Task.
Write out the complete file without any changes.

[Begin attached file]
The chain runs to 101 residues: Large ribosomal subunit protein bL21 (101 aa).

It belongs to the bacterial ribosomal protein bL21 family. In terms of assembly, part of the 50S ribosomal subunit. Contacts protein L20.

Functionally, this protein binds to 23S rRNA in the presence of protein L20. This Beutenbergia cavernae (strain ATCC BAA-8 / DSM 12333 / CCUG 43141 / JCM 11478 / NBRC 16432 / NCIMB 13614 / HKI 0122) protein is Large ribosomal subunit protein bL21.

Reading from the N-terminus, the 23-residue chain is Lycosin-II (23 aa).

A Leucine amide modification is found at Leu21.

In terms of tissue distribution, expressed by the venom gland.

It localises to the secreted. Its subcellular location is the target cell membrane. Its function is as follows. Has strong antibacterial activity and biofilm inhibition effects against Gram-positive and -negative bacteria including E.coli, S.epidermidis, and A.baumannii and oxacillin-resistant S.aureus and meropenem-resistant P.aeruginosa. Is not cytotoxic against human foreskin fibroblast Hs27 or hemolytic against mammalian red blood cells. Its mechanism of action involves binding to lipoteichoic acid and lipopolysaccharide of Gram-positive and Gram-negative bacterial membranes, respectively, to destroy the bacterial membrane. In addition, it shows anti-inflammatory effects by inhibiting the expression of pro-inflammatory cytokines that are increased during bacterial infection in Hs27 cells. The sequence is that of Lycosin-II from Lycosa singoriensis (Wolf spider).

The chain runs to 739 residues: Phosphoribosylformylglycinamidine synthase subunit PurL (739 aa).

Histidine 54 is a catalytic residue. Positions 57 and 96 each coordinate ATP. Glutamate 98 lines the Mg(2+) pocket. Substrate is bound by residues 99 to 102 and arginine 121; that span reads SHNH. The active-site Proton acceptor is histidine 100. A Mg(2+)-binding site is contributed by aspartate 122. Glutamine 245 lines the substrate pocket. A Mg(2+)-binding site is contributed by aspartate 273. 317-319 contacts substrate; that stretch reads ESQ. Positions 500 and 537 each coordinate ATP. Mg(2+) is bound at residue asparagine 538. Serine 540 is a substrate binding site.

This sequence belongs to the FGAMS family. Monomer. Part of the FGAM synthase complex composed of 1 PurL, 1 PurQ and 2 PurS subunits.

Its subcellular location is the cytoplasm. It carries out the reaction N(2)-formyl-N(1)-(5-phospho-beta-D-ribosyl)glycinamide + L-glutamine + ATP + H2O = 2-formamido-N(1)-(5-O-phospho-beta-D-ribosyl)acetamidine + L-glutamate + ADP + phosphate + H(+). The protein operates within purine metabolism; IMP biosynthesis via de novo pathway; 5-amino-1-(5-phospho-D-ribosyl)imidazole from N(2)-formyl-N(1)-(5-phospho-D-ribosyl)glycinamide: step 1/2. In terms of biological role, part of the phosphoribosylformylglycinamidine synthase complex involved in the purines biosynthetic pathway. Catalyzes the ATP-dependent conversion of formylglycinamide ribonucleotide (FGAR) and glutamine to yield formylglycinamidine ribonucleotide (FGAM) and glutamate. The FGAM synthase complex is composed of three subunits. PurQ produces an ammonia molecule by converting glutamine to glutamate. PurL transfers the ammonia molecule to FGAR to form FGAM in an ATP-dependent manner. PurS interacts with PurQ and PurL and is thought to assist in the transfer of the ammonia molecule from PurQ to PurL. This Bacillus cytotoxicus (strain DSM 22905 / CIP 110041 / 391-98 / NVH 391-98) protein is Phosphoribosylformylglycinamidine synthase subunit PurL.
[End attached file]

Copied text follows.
The chain runs to 101 residues: Large ribosomal subunit protein bL21 (101 aa).

It belongs to the bacterial ribosomal protein bL21 family. In terms of assembly, part of the 50S ribosomal subunit. Contacts protein L20.

Functionally, this protein binds to 23S rRNA in the presence of protein L20. This Beutenbergia cavernae (strain ATCC BAA-8 / DSM 12333 / CCUG 43141 / JCM 11478 / NBRC 16432 / NCIMB 13614 / HKI 0122) protein is Large ribosomal subunit protein bL21.

Reading from the N-terminus, the 23-residue chain is Lycosin-II (23 aa).

A Leucine amide modification is found at Leu21.

In terms of tissue distribution, expressed by the venom gland.

It localises to the secreted. Its subcellular location is the target cell membrane. Its function is as follows. Has strong antibacterial activity and biofilm inhibition effects against Gram-positive and -negative bacteria including E.coli, S.epidermidis, and A.baumannii and oxacillin-resistant S.aureus and meropenem-resistant P.aeruginosa. Is not cytotoxic against human foreskin fibroblast Hs27 or hemolytic against mammalian red blood cells. Its mechanism of action involves binding to lipoteichoic acid and lipopolysaccharide of Gram-positive and Gram-negative bacterial membranes, respectively, to destroy the bacterial membrane. In addition, it shows anti-inflammatory effects by inhibiting the expression of pro-inflammatory cytokines that are increased during bacterial infection in Hs27 cells. The sequence is that of Lycosin-II from Lycosa singoriensis (Wolf spider).

The chain runs to 739 residues: Phosphoribosylformylglycinamidine synthase subunit PurL (739 aa).

Histidine 54 is a catalytic residue. Positions 57 and 96 each coordinate ATP. Glutamate 98 lines the Mg(2+) pocket. Substrate is bound by residues 99 to 102 and arginine 121; that span reads SHNH. The active-site Proton acceptor is histidine 100. A Mg(2+)-binding site is contributed by aspartate 122. Glutamine 245 lines the substrate pocket. A Mg(2+)-binding site is contributed by aspartate 273. 317-319 contacts substrate; that stretch reads ESQ. Positions 500 and 537 each coordinate ATP. Mg(2+) is bound at residue asparagine 538. Serine 540 is a substrate binding site.

This sequence belongs to the FGAMS family. Monomer. Part of the FGAM synthase complex composed of 1 PurL, 1 PurQ and 2 PurS subunits.

Its subcellular location is the cytoplasm. It carries out the reaction N(2)-formyl-N(1)-(5-phospho-beta-D-ribosyl)glycinamide + L-glutamine + ATP + H2O = 2-formamido-N(1)-(5-O-phospho-beta-D-ribosyl)acetamidine + L-glutamate + ADP + phosphate + H(+). The protein operates within purine metabolism; IMP biosynthesis via de novo pathway; 5-amino-1-(5-phospho-D-ribosyl)imidazole from N(2)-formyl-N(1)-(5-phospho-D-ribosyl)glycinamide: step 1/2. In terms of biological role, part of the phosphoribosylformylglycinamidine synthase complex involved in the purines biosynthetic pathway. Catalyzes the ATP-dependent conversion of formylglycinamide ribonucleotide (FGAR) and glutamine to yield formylglycinamidine ribonucleotide (FGAM) and glutamate. The FGAM synthase complex is composed of three subunits. PurQ produces an ammonia molecule by converting glutamine to glutamate. PurL transfers the ammonia molecule to FGAR to form FGAM in an ATP-dependent manner. PurS interacts with PurQ and PurL and is thought to assist in the transfer of the ammonia molecule from PurQ to PurL. This Bacillus cytotoxicus (strain DSM 22905 / CIP 110041 / 391-98 / NVH 391-98) protein is Phosphoribosylformylglycinamidine synthase subunit PurL.